Are we going to remember today, April 20th, as the “Black Monday” for the world oil market?
Let’s review important information.
One of the most important markers, the West Texas Intermediate (WTI), trading at less than zero dollars per barrel.
According to data from the New York Stock Exchange (NYMEX), future sales of the WTI marker today reach a value of -$2.22/barrel.
The lowest value recorded in its history.
Michael McCarthy, expert at CMC Markets, says that the fall of the WTI “evidences an excess” of crude reserves in the Cushing terminal, Oklahoma, USA.
How is it possible that crude oil can be sold below zero dollars? What’s the reason for this?
The case of today’s WTI value means the crude oil consumers, as well as its producers, have already saturated their inventories and deposits. This is due to a drop in crude oil consumption, which is around 25% globally.
Today, WTI crude operators selling at -$2.22 are actually paying $2.22 per barrel for someone to take barrels away. That is the price when is less than zero, the seller begins to pay for someone to buy it.
The US Energy Information Administration reported that oil inventories rose 19.25 million barrels last week. For many companies it is more profitable in the long term to pay today at a lower value, than having to close oil wells.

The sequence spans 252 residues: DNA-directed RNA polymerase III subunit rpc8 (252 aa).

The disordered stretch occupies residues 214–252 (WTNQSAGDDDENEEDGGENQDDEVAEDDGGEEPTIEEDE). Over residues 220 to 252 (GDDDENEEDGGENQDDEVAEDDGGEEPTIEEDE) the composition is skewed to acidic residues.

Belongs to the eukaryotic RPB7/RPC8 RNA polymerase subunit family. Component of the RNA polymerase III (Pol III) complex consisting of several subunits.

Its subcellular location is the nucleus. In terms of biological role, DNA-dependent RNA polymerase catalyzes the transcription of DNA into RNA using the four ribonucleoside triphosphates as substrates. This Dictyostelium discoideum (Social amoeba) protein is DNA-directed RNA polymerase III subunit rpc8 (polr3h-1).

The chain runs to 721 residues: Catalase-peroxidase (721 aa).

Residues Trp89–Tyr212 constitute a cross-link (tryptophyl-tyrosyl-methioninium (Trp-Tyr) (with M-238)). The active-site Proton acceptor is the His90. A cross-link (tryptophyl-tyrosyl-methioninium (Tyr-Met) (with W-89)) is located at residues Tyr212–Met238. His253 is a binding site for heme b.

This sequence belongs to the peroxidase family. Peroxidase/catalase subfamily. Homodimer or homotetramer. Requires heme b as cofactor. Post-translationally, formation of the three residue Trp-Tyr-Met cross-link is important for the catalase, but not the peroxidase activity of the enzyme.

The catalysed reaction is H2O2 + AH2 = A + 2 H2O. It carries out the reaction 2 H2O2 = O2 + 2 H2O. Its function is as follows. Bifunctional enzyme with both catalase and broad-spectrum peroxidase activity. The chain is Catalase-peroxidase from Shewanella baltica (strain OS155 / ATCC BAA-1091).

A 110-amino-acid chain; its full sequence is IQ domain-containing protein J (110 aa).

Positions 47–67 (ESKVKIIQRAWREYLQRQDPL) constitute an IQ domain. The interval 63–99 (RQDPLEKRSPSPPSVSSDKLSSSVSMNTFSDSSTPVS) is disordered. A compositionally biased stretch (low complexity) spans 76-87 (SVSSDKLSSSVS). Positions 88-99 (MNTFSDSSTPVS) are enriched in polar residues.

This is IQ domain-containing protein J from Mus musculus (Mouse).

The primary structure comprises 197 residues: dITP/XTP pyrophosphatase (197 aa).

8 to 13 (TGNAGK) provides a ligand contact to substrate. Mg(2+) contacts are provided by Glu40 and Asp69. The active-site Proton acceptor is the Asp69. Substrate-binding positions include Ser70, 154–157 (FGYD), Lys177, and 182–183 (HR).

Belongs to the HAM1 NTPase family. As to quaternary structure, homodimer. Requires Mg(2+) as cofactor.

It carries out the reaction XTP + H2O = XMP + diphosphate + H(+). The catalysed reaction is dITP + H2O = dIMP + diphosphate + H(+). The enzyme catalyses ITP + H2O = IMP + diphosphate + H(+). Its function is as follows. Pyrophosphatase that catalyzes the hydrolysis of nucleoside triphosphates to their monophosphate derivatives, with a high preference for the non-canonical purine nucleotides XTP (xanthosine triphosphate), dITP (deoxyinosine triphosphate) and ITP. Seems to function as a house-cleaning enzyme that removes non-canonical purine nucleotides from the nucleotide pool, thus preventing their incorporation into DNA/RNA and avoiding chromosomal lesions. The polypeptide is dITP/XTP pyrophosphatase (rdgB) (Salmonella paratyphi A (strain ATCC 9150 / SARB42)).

The closure of wells is usually expensive due to the specific costs involved with it, but even more so because it costs more to recover a well and start producing from it again. Reason why there’re companies choosing to pay to “sell” crude.
Sukrit Vijayakar, an analyst at Trifecta Consultants, underlines that US refineries are not managing to transform crude oil quickly enough, which explains why there are fewer buyers and their reserves increasing.
Today’s questions about the oil market have to do with what’s the bottom limit for the crude oil value, how long will oil producers be able to keep paying to “sell” and how many wells will close to balance supply against a noticeable decline in demand.